Monday, April 12, 2010

Easton Monkeylite bars and EC70 Zero Seatpost

I recieved and installed my new parts on saturday.  The Easton Monkeylite bars and seatpost are beautiful.  The handlebars are ludicrously light while being wider than the Ritchey riser bars.

This picture shows the Ritchey Comp bars up top and the Monkeylite bars down below. There is also a slight backwards sweep in these bars - moreso than in the Ritchey bars.

The seatpost uses a really simple two screw clamp that is similar to the Thompson's clamp.  You dont have to remove the screws all the way in order to put the saddle on.  This is a really nice feature.

Sorry for the craptastic photos - but I had to take them with my phone.  It only took a few  moments to put the saddle onto the seatpost, then install it into the frame. The handlebar took a few minutes to remove the old, then put the new one on. 

I put the Edge on the stem, and clamped everything together just hand tight. I also threw on the Salsa skewers to replace the garbage that came with the bike.

These Salsa skewers are so nice.  The springs arent as flimsy as the old skewers and the lever itself is shaped nicely so that it bends inwards to keep from getting snagged on brush.  And - they are red. Ahh. Red.

I took the bike out for a ride at the e-center to see how it handled after losing almost a pound of flab.  I really liked the wider and more swept back handlebars.  I felt I had more control of the bike, while not being so wide that I couldnt fit through any narrow passages.  I found myself going a little bit faster than normal.  Unfortunately, the seatpost slipped about an inch and in the process scratched nicely.  Thats probably my fault for being afraid of over-tightening.  I tightened it up some more and it didnt slip the rest of the day.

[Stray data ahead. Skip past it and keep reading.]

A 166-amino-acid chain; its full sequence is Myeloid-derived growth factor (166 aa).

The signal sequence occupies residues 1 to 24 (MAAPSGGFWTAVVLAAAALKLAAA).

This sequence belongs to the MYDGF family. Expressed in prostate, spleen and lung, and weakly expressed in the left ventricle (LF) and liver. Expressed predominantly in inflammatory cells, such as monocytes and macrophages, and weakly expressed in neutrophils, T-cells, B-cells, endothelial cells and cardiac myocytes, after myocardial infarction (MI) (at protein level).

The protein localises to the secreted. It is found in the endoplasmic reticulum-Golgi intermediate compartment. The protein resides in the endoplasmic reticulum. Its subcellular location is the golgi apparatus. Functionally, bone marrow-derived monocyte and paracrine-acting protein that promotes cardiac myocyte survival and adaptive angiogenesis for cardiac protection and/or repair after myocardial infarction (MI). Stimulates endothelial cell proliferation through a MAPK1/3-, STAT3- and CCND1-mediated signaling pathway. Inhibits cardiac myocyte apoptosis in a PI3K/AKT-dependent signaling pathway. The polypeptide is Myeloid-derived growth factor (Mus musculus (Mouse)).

Unfortunately, there is a pretty nice sized scratch in the surface of the seatpost right at the clamping area.  Im sure its not a big deal, but Im not going to risk it on a mountain bike. I can imagine sitting down hard after a bumpy section and the thing snaps, sending my balls into a sharp carbon dagger. Therefore, I have relegated this seatpost to the roadbike.  My road bike had a generic piece of crap seatpost on it since the standard GIANT branded carbon post got stolen.  Long story.  I will think long and hard about having a carbon seatpost on an MTB before spending the money again. If I do get another one of these posts I will use some of that carbon goo that supposedly helps keep carbon from slipping.   To be honest, the Easton seatpost is beautiful, and worth the money on the clamp alone. It looks really really nice on the bike, and helps with the fit a little because of the zero setback design.  However, I think it will be more at home on the road bike - where the scratched/gouged bit is not right at the clamping area.

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